This project has involved building up a whole brand and business concept around the garment I have designed and will be making. During this module I have learnt how to promote and market a collection, including how to target particular consumer groups and demographics, types of advertisements and where to place them, and how to assess the strengths and weaknesses of a product or business plan
I feel that I have improved my Photoshop skills a lot this term, which has helped me to create my mood boards, advertisements and promotional material for this module. It has been interesting to learn how such small details can improve a brand and create different effects and impacts. It’s quite a scary realisation to discover how invasive adverts really are in our day to day lives, both digital and print.
I have found it difficult to research where i should have my product manufactured as I was unable to find out whether places had a mimaki printer. This was also difficult because in reality, the mimaki printer at college comes with fabric options so I have not had to source my own fabric, so I wasn’t sure if this would work the same with wholesale printing, or whether I would have to provide the fabric myself, so I decided on the latter.
The product I have designed and the business plan I have created are aimed at a niche market so it has been harder to picture my brand on a larger scale, but I am happy with my overall concept.
Marketing is how a company promotes themselves in a certain way in order to attract their target consumer group, and get their product seen and talked about across a wider audience. It commonly uses lifestyle advertising to cause the consumer to desire the lifestyle, and product, which they are supposedly offering.
It is about meeting the needs and wants of the consumer, and about understanding the consumer and meeting their demands. Companies can build relationships with their customer base through marketing, and create a lifestyle and characters which are familiar and which the consumer associates with the brand. Marketing is the management process for identifying, anticipating and satisfying customer requirements profitably.
Comparative shopping techniques can be used to highlight styles, prices, quality, fibre content etc.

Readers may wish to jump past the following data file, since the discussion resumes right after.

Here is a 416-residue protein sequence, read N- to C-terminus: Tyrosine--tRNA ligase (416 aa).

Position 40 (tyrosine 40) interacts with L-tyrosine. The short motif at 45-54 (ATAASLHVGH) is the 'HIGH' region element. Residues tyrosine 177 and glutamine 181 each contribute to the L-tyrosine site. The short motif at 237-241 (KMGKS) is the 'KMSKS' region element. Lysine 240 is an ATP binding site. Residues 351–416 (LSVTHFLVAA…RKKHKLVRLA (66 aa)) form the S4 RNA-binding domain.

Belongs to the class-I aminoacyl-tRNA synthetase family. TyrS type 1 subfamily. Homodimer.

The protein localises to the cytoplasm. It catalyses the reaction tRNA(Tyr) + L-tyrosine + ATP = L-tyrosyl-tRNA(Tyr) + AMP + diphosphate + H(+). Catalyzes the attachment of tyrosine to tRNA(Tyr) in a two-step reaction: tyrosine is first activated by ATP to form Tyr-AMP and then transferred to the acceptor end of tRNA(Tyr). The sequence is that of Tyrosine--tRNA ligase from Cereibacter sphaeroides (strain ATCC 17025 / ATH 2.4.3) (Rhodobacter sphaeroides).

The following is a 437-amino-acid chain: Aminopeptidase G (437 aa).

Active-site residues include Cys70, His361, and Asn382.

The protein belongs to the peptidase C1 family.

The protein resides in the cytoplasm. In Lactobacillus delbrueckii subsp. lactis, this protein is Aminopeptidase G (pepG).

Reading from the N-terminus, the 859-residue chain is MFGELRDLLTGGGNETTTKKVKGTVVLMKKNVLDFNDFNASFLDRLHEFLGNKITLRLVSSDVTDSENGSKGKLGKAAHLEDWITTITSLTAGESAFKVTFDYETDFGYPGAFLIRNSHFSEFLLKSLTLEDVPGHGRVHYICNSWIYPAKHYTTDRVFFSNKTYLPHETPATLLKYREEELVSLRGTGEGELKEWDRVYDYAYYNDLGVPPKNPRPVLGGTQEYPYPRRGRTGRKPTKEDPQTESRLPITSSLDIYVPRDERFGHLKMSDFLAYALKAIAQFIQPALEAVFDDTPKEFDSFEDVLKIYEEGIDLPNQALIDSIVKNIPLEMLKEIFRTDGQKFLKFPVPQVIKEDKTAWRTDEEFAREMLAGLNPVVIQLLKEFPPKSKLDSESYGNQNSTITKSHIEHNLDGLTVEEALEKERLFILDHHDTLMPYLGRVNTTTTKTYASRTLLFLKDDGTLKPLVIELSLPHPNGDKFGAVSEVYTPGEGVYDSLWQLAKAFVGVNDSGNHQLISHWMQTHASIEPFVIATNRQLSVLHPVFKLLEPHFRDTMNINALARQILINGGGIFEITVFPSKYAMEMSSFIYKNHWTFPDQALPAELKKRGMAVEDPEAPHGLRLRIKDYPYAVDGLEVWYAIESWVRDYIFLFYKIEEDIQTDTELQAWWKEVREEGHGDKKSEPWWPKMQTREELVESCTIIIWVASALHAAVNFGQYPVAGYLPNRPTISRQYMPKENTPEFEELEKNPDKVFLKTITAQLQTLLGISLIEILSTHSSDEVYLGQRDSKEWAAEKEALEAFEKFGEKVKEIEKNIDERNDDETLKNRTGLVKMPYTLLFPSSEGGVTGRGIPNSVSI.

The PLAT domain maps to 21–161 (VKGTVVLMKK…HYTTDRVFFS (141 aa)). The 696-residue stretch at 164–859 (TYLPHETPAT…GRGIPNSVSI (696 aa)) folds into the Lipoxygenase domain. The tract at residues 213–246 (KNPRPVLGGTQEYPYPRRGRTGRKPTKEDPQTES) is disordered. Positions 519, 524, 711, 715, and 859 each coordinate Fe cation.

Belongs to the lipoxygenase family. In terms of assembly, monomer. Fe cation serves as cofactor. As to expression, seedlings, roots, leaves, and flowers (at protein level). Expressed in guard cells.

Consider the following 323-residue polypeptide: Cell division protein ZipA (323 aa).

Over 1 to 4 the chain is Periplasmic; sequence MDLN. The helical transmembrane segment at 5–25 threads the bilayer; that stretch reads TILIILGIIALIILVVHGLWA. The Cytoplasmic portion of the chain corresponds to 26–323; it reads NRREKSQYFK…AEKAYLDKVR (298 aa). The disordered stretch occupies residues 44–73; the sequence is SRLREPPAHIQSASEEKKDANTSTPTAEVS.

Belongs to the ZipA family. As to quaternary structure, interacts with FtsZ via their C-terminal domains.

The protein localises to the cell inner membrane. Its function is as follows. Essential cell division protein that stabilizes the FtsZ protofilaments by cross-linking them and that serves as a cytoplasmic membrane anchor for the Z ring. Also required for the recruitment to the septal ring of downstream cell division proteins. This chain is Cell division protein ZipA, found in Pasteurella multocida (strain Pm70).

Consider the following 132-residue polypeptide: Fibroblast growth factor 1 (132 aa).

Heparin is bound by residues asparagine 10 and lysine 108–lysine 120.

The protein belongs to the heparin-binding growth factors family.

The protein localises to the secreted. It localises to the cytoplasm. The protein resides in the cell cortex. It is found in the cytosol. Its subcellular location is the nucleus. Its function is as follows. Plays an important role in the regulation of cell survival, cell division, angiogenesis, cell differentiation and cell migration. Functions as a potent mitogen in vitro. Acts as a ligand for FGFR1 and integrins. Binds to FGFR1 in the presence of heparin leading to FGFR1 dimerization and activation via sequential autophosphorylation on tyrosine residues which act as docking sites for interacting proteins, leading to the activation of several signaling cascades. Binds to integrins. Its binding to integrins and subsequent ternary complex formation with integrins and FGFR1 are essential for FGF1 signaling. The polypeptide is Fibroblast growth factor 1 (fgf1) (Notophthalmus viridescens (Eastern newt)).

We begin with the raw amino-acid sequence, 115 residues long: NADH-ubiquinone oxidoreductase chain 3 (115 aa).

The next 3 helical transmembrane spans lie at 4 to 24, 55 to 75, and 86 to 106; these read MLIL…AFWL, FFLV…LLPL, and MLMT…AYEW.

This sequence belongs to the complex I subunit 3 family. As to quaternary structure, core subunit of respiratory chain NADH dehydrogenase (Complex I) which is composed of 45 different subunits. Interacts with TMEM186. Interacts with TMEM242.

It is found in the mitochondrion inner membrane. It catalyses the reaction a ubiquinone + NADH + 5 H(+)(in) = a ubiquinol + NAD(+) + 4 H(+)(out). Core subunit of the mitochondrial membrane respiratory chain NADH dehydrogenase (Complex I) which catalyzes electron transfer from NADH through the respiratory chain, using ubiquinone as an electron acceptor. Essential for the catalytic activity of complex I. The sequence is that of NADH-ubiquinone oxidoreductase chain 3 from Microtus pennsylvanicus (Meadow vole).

I have done a comparative shop of a classic women’s denim jacket, a staple piece in any wardrobe. I have looked at a more expensive Topshop jacket in comparison to a cheaper H&M jacket, in order to see whether Topshop is worth paying more for due to better quality, or if their consumer has simply bought into the brand and is remaining loyal.
Product: ‘Moto Marbled Western Jacket’
Fabric: 100% cotton
Instructions: Machine washable
Size Range: 8-16
Item Description: ‘Pink marbled western jacket with authentic trims.’
Product: ‘Denim jacket’
Fabric: 99% cotton, 1% elastane
Instructions: Machine wash at 40º
Size Range: 10-18
Item description: ‘Jacket in stretch, washed denim with buttons at the front with small rivets, two breast pockets with a flap and button and box pleats at the back.’
Overall these products are extremely similar looking at this information. However, I do think the Topshop jacket has better design features, including the choice of silver buttons rather than bronze, and the squared pockets rather than rounded. I think these factors give the Topshop jacket more of a mature feel. I also think the Topshop website itself is more user friendly and easier to look at, with all the garment images in the same format and free from models which I find distracting on the H&M website. For these reasons, I personally feel the Topshop jacket is a better choice and is more appropriate for its mid range consumer. The H&M jacket does however offer larger sizing and more information in their website description.
We must consider the lifestyles, attitudes and buying capabilities of a sector. In order to expand a business you must expand your target demographic, so how would I adapt current trends to menswear for 65-74 year olds?
The Pastel Trend: Pastels are subtle anyway, so can easily be adapted into menswear, especially as a light summer shirt or shorts, perhaps some plimsolls, or just simply a handkerchief or some socks.
‘Marine Gleam’ (shiny/ underwater inspired): This trend is harder to adapt as it is more in your face and modern. For this I would adapt it to accessories rather than whole garments as most men of this age wouldn’t be daring enough to wear a lot of it. So for example, I would adapt it to a tie, some smart shoes or perhaps the lining of a jacket, for some hidden sparkle.